Plants by Rebecka
Some people keep goldfishes, some people dogs. My dad keeps plants. He collects them, building a small forest in our living room. Yet his jungle is not limited to only that space. It tretches its roots through our our apartment, from the avocado tree in the kitchen to the blooming communal garden outside my window. With the water left from dinner he crosses the room to water his other precious children.
Yet his green fingers were not genetically inherited it seems for neither my sister or I hardly took any interest of his flourishing hobby despite his efforts. Every spring he’d bring is outside to plant the bulbs, in a desperate attempt to illustrate to us the beauty of the natural world, the wonders of life. At the time, we liked it, although that probably had more to do with the curiosity of children rather than an appeal to the plants. However, as we grew up desire of growth lessened as the desire for my won weight to grow increased as well. We became occupied with books, tv-series and friends, no time for the fragility of plants. Yet my father continued to care for his jungle, even more so after the death of my grandmother. Immediately after touching ground he’d come home to water his darlings. They were growing larger everyday then, the avocado tree was no longer hiding in the corner but had found the courage and strength to compete with the refined order of the rest of the kitchen. Standing tall against the window its long arms stretched across the room causing who ever that sat at the table to curtsy to it’s grace.
When my father left the apartment, even if just for a day, the plants would cry. The Acacia would fold together it’s leaves in an expression of sorrow, despite the light days of the nordic summer. Anything longer and they wilted, perhaps from the lack of water, but most likely the lack of his love. Nothing could compare to his careful care, and despite our attempts to our try to water them was always inferior to that of my dad’s. Once he was away for three weeks at a conference in San Francisco and I’ve never seen such a bleakness, not even in the actors of movies. It was as if they’d been faced with the possibility that perhaps he would no longer return. With the sudden prospect of this deprivation of affection they grew smaller. My dad emailed us everyday to remind us to keep the plants supplied with care, including precise measurements of water needed for each plants. He too seemed affected by the lack of their presence, needing to confirm his love for them despite his absence. My sister and I did our best, we watered each plant carefully with the water left from dinner. We gave less water to the cactuses, more to the flowers who were about to bloom, and the rest of what was left in the bottle to my father’s favourite, the avocado tree.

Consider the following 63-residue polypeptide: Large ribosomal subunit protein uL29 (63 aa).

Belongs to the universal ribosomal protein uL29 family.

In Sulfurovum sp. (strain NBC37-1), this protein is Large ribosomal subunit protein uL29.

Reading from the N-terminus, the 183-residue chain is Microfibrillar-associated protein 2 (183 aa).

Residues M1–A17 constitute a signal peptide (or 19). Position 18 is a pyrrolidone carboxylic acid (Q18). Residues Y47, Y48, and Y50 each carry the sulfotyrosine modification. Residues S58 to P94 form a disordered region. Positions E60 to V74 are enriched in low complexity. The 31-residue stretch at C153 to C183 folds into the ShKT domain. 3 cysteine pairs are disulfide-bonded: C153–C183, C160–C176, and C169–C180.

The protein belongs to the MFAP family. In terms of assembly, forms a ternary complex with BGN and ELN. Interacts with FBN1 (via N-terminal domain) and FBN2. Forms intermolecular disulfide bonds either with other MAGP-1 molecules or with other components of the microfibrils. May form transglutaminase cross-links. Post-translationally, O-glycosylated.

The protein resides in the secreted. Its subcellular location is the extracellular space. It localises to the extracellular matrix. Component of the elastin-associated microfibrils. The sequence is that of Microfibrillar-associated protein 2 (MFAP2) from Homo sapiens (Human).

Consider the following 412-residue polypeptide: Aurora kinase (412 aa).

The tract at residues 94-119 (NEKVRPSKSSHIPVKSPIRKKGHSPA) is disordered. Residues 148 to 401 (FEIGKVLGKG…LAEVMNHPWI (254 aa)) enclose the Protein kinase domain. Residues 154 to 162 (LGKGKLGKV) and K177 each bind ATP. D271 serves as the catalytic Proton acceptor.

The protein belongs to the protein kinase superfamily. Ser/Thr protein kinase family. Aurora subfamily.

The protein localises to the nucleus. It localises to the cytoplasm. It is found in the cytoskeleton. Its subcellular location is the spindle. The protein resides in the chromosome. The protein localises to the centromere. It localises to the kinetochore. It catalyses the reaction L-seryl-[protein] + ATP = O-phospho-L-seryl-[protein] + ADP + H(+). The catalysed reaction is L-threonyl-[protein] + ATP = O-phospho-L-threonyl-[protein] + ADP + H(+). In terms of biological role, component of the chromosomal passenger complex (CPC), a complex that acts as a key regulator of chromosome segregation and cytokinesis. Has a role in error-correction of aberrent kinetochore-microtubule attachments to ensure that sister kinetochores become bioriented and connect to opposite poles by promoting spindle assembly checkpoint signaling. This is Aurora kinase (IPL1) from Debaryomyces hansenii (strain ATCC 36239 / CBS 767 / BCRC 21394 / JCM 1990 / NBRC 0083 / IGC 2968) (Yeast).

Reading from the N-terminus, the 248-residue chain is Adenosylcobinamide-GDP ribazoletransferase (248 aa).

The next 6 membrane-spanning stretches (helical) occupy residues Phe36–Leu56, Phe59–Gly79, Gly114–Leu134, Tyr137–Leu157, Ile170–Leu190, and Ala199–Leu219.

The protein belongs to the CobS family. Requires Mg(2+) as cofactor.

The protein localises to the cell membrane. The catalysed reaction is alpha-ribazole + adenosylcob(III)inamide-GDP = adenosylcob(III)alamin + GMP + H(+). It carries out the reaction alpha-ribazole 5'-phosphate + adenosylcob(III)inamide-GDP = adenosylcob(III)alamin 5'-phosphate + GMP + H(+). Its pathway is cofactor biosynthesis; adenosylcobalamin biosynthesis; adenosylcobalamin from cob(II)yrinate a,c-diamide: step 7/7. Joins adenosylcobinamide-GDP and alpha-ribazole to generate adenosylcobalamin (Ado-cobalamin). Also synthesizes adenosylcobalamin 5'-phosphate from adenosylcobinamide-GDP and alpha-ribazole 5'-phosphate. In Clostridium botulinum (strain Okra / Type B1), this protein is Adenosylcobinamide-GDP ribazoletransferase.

Yet in the end everything seemed futile. Nothing to replicate my father’s love and we returned from our vacation it seemed as if the jungle had been faced with drought, the plants hanging heavily over their fragile stems. While most of them recovered, it seemed our irresponsible endeavour had had an effect, and at the end of the week my father was still mourning the death of the tree.
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Photo by Martine Aamodt Hess